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Silver

Silver is a metallic chemical element with the chemical symbol Ag (Latin: argentum) and atomic number 47. A soft, white, lustrous transition metal, it has the highest electrical conductivity of any element and the highest thermal conductivity of any metal.

Silver has long been valued as a precious metal, and it is used to make ornaments, jewelry, high-value tableware, utensils, and currency coins. Today, silver metal is also used in electrical contacts and conductors, in mirrors and in catalysis of chemical reactions.

Given its value throughout human history, silver has played a role in many Harry Turtledove works. This article deals only with those instances where silver was a critical plot-point.

Silver in Clever Rolf StoriesEdit

Silver was an effective weapon against werewolves.[1]

Silver in The House of DanielEdit

Silver was an effective weapon against werewolves. In Artesia, New Mexico in May 1934, House of Daniel pitcher Fidgety Frank Carlisle was approached by a ravenous werewolf. Using a tactic from a pulp story he had read, Carlisle hit the werewolf in the nose with a silver half-dollar, driving it off.[2]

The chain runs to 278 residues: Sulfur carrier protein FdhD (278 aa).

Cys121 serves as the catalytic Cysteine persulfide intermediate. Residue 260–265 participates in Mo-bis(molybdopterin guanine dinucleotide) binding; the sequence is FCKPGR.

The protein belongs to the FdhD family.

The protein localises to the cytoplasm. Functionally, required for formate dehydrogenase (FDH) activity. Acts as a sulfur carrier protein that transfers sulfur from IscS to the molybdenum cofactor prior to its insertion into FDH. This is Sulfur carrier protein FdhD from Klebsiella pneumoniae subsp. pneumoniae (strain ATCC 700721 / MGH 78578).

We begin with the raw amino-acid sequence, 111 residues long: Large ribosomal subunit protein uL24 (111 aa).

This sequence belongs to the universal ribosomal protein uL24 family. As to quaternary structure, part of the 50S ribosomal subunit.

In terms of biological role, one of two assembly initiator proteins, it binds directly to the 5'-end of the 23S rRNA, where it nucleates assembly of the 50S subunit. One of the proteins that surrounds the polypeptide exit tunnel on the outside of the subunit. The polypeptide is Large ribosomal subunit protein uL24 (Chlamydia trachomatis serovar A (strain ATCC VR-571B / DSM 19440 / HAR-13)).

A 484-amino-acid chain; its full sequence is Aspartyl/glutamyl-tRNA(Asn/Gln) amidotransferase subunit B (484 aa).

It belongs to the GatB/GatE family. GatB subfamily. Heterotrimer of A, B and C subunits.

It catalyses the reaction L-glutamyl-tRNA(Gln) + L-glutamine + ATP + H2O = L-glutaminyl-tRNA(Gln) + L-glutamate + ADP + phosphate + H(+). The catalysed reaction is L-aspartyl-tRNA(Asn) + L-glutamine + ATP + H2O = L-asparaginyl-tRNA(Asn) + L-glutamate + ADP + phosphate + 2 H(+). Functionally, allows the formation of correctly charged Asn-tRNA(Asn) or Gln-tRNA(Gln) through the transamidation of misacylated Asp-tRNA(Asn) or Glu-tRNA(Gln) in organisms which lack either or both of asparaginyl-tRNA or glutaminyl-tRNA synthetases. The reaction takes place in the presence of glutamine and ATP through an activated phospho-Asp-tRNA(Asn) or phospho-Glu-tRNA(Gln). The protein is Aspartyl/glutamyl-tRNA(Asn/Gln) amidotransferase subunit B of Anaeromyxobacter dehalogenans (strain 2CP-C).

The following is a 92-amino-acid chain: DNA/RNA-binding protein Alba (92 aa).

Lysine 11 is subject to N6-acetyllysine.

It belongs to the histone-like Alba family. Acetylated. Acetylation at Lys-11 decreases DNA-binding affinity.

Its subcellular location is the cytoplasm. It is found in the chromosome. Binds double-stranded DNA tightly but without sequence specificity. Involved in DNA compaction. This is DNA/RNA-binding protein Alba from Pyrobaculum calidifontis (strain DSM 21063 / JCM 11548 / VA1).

Silver in "The Man who Came Late"Edit

Theodo the blacksmith made silver charms, to ward off any werewolves that might stray in from the nearby woods.

Silver in "Not All Wolves"Edit

While it was believed werewolves were vulnerable to silver, in reality this was not the case. For instance, in 1176, a werewolf named Dieter sought sanctuary in Saint Cäcilien's in wolf form. He frightened a priest who struck him with his staff that had a silver crucifix on the end. The blow hurt Dieter as much as it would have if he were a human, but the silver did not cause him any specific harm.

Silver in "Vilcabamba"Edit

Silver was among the metals the Krolp prized. Fifty years after their first arrival, the Krolp discovered a deposit of silver (and a small amount of gold) deep below the surface of northeastern Utah within the territory of the rump United States and Canada. Despite a treaty recognizing the sovereignty of the U.S., the Krolp demanded access to the silver. U.S. President/Canadian Prime Minister Harris Moffatt III realized that the Krolp's mining efforts would probably leave what was left of his two countries uninhabitable, and staged a desperate, doomed uprising. In the end, the Krolp got their silver and gold.

ReferencesEdit

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